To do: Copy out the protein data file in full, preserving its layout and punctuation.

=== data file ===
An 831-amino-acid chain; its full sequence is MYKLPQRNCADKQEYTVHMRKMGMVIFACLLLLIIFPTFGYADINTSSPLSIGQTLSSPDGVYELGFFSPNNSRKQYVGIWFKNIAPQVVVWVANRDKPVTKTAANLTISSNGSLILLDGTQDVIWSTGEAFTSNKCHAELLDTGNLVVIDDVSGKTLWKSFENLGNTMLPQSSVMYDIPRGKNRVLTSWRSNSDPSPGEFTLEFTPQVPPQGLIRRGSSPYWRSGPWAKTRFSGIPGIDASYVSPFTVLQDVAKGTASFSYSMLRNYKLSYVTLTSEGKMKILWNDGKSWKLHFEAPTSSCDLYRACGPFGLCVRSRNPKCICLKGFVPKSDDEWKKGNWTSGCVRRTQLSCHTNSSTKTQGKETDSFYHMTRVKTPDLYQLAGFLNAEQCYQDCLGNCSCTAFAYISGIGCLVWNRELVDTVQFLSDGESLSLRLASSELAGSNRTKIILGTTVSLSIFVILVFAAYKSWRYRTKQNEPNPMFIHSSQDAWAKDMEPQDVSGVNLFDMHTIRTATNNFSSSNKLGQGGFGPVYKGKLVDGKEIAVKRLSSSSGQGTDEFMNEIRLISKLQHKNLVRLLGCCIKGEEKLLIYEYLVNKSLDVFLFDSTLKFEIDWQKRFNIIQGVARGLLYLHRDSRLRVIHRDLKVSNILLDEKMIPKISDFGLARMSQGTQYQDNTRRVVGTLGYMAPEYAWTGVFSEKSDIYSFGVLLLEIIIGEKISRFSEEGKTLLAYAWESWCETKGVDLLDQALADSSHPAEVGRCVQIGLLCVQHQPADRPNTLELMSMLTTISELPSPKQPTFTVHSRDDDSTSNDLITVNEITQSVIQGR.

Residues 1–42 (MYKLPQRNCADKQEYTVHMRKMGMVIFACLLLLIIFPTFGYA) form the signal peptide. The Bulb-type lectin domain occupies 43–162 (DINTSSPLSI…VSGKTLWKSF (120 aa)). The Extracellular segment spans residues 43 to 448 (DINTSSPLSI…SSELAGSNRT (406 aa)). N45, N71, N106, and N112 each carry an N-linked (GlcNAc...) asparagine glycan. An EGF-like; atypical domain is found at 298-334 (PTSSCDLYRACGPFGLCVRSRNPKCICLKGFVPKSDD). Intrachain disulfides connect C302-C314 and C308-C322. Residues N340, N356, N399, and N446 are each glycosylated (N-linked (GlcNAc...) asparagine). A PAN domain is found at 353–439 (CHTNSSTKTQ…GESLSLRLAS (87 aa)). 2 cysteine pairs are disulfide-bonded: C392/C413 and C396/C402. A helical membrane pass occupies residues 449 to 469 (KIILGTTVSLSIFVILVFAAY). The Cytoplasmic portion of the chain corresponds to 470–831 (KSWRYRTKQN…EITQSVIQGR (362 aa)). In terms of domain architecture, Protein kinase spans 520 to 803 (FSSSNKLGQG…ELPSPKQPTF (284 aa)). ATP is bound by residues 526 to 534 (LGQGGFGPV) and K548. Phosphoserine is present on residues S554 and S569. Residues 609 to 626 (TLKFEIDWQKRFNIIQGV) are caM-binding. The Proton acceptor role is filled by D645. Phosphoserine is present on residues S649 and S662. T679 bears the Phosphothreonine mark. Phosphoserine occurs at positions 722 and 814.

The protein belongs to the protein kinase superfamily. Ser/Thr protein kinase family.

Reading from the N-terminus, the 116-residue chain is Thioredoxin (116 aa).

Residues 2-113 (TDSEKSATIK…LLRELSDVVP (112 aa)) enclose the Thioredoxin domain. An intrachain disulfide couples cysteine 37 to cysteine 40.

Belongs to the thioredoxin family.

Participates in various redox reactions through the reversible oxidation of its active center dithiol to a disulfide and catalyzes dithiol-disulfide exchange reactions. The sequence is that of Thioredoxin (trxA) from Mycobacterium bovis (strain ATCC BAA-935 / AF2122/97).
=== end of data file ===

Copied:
An 831-amino-acid chain; its full sequence is MYKLPQRNCADKQEYTVHMRKMGMVIFACLLLLIIFPTFGYADINTSSPLSIGQTLSSPDGVYELGFFSPNNSRKQYVGIWFKNIAPQVVVWVANRDKPVTKTAANLTISSNGSLILLDGTQDVIWSTGEAFTSNKCHAELLDTGNLVVIDDVSGKTLWKSFENLGNTMLPQSSVMYDIPRGKNRVLTSWRSNSDPSPGEFTLEFTPQVPPQGLIRRGSSPYWRSGPWAKTRFSGIPGIDASYVSPFTVLQDVAKGTASFSYSMLRNYKLSYVTLTSEGKMKILWNDGKSWKLHFEAPTSSCDLYRACGPFGLCVRSRNPKCICLKGFVPKSDDEWKKGNWTSGCVRRTQLSCHTNSSTKTQGKETDSFYHMTRVKTPDLYQLAGFLNAEQCYQDCLGNCSCTAFAYISGIGCLVWNRELVDTVQFLSDGESLSLRLASSELAGSNRTKIILGTTVSLSIFVILVFAAYKSWRYRTKQNEPNPMFIHSSQDAWAKDMEPQDVSGVNLFDMHTIRTATNNFSSSNKLGQGGFGPVYKGKLVDGKEIAVKRLSSSSGQGTDEFMNEIRLISKLQHKNLVRLLGCCIKGEEKLLIYEYLVNKSLDVFLFDSTLKFEIDWQKRFNIIQGVARGLLYLHRDSRLRVIHRDLKVSNILLDEKMIPKISDFGLARMSQGTQYQDNTRRVVGTLGYMAPEYAWTGVFSEKSDIYSFGVLLLEIIIGEKISRFSEEGKTLLAYAWESWCETKGVDLLDQALADSSHPAEVGRCVQIGLLCVQHQPADRPNTLELMSMLTTISELPSPKQPTFTVHSRDDDSTSNDLITVNEITQSVIQGR.

Residues 1–42 (MYKLPQRNCADKQEYTVHMRKMGMVIFACLLLLIIFPTFGYA) form the signal peptide. The Bulb-type lectin domain occupies 43–162 (DINTSSPLSI…VSGKTLWKSF (120 aa)). The Extracellular segment spans residues 43 to 448 (DINTSSPLSI…SSELAGSNRT (406 aa)). N45, N71, N106, and N112 each carry an N-linked (GlcNAc...) asparagine glycan. An EGF-like; atypical domain is found at 298-334 (PTSSCDLYRACGPFGLCVRSRNPKCICLKGFVPKSDD). Intrachain disulfides connect C302-C314 and C308-C322. Residues N340, N356, N399, and N446 are each glycosylated (N-linked (GlcNAc...) asparagine). A PAN domain is found at 353–439 (CHTNSSTKTQ…GESLSLRLAS (87 aa)). 2 cysteine pairs are disulfide-bonded: C392/C413 and C396/C402. A helical membrane pass occupies residues 449 to 469 (KIILGTTVSLSIFVILVFAAY). The Cytoplasmic portion of the chain corresponds to 470–831 (KSWRYRTKQN…EITQSVIQGR (362 aa)). In terms of domain architecture, Protein kinase spans 520 to 803 (FSSSNKLGQG…ELPSPKQPTF (284 aa)). ATP is bound by residues 526 to 534 (LGQGGFGPV) and K548. Phosphoserine is present on residues S554 and S569. Residues 609 to 626 (TLKFEIDWQKRFNIIQGV) are caM-binding. The Proton acceptor role is filled by D645. Phosphoserine is present on residues S649 and S662. T679 bears the Phosphothreonine mark. Phosphoserine occurs at positions 722 and 814.

The protein belongs to the protein kinase superfamily. Ser/Thr protein kinase family.

Reading from the N-terminus, the 116-residue chain is Thioredoxin (116 aa).

Residues 2-113 (TDSEKSATIK…LLRELSDVVP (112 aa)) enclose the Thioredoxin domain. An intrachain disulfide couples cysteine 37 to cysteine 40.

Belongs to the thioredoxin family.

Participates in various redox reactions through the reversible oxidation of its active center dithiol to a disulfide and catalyzes dithiol-disulfide exchange reactions. The sequence is that of Thioredoxin (trxA) from Mycobacterium bovis (strain ATCC BAA-935 / AF2122/97).